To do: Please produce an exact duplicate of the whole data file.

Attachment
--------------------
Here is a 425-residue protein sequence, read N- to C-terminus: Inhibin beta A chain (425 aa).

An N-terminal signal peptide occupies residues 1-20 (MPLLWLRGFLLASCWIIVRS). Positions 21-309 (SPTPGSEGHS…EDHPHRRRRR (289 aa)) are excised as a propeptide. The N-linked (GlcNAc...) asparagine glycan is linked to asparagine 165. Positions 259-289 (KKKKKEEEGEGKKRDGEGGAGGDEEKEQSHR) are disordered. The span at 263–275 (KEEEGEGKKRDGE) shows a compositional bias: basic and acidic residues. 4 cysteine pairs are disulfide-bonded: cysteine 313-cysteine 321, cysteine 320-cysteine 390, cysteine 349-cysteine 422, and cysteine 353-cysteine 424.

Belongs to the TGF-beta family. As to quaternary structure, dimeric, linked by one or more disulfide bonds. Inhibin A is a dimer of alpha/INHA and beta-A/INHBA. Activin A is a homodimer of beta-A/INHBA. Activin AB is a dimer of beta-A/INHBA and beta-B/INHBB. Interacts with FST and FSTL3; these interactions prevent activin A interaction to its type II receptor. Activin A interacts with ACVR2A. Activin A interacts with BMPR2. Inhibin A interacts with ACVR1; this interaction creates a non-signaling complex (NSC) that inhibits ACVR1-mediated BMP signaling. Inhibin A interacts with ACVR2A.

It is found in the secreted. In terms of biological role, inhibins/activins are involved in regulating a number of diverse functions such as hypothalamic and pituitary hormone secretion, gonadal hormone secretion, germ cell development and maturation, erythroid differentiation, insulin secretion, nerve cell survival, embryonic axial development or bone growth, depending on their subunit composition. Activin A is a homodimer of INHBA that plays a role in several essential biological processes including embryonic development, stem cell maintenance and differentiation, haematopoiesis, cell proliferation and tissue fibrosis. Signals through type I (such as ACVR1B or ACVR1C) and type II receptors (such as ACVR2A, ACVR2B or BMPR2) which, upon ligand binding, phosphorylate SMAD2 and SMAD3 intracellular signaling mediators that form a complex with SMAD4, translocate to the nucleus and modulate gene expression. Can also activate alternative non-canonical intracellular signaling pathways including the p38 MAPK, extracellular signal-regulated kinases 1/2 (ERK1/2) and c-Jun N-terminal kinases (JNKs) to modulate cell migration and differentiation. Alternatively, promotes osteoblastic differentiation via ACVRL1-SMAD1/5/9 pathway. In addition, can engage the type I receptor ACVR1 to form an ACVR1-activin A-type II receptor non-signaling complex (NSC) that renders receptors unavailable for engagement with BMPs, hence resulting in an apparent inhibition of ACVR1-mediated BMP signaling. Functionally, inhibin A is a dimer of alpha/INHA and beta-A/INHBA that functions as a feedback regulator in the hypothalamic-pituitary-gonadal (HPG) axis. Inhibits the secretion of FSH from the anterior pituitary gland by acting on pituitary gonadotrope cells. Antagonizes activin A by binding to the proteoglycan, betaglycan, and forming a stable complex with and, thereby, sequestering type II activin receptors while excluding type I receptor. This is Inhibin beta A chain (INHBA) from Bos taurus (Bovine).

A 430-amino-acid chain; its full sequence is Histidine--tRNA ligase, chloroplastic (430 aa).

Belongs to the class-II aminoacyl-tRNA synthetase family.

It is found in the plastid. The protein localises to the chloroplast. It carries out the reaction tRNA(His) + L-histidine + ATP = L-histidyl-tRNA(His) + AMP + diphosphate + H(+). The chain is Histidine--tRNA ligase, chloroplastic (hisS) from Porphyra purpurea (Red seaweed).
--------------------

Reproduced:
Here is a 425-residue protein sequence, read N- to C-terminus: Inhibin beta A chain (425 aa).

An N-terminal signal peptide occupies residues 1-20 (MPLLWLRGFLLASCWIIVRS). Positions 21-309 (SPTPGSEGHS…EDHPHRRRRR (289 aa)) are excised as a propeptide. The N-linked (GlcNAc...) asparagine glycan is linked to asparagine 165. Positions 259-289 (KKKKKEEEGEGKKRDGEGGAGGDEEKEQSHR) are disordered. The span at 263–275 (KEEEGEGKKRDGE) shows a compositional bias: basic and acidic residues. 4 cysteine pairs are disulfide-bonded: cysteine 313-cysteine 321, cysteine 320-cysteine 390, cysteine 349-cysteine 422, and cysteine 353-cysteine 424.

Belongs to the TGF-beta family. As to quaternary structure, dimeric, linked by one or more disulfide bonds. Inhibin A is a dimer of alpha/INHA and beta-A/INHBA. Activin A is a homodimer of beta-A/INHBA. Activin AB is a dimer of beta-A/INHBA and beta-B/INHBB. Interacts with FST and FSTL3; these interactions prevent activin A interaction to its type II receptor. Activin A interacts with ACVR2A. Activin A interacts with BMPR2. Inhibin A interacts with ACVR1; this interaction creates a non-signaling complex (NSC) that inhibits ACVR1-mediated BMP signaling. Inhibin A interacts with ACVR2A.

It is found in the secreted. In terms of biological role, inhibins/activins are involved in regulating a number of diverse functions such as hypothalamic and pituitary hormone secretion, gonadal hormone secretion, germ cell development and maturation, erythroid differentiation, insulin secretion, nerve cell survival, embryonic axial development or bone growth, depending on their subunit composition. Activin A is a homodimer of INHBA that plays a role in several essential biological processes including embryonic development, stem cell maintenance and differentiation, haematopoiesis, cell proliferation and tissue fibrosis. Signals through type I (such as ACVR1B or ACVR1C) and type II receptors (such as ACVR2A, ACVR2B or BMPR2) which, upon ligand binding, phosphorylate SMAD2 and SMAD3 intracellular signaling mediators that form a complex with SMAD4, translocate to the nucleus and modulate gene expression. Can also activate alternative non-canonical intracellular signaling pathways including the p38 MAPK, extracellular signal-regulated kinases 1/2 (ERK1/2) and c-Jun N-terminal kinases (JNKs) to modulate cell migration and differentiation. Alternatively, promotes osteoblastic differentiation via ACVRL1-SMAD1/5/9 pathway. In addition, can engage the type I receptor ACVR1 to form an ACVR1-activin A-type II receptor non-signaling complex (NSC) that renders receptors unavailable for engagement with BMPs, hence resulting in an apparent inhibition of ACVR1-mediated BMP signaling. Functionally, inhibin A is a dimer of alpha/INHA and beta-A/INHBA that functions as a feedback regulator in the hypothalamic-pituitary-gonadal (HPG) axis. Inhibits the secretion of FSH from the anterior pituitary gland by acting on pituitary gonadotrope cells. Antagonizes activin A by binding to the proteoglycan, betaglycan, and forming a stable complex with and, thereby, sequestering type II activin receptors while excluding type I receptor. This is Inhibin beta A chain (INHBA) from Bos taurus (Bovine).

A 430-amino-acid chain; its full sequence is Histidine--tRNA ligase, chloroplastic (430 aa).

Belongs to the class-II aminoacyl-tRNA synthetase family.

It is found in the plastid. The protein localises to the chloroplast. It carries out the reaction tRNA(His) + L-histidine + ATP = L-histidyl-tRNA(His) + AMP + diphosphate + H(+). The chain is Histidine--tRNA ligase, chloroplastic (hisS) from Porphyra purpurea (Red seaweed).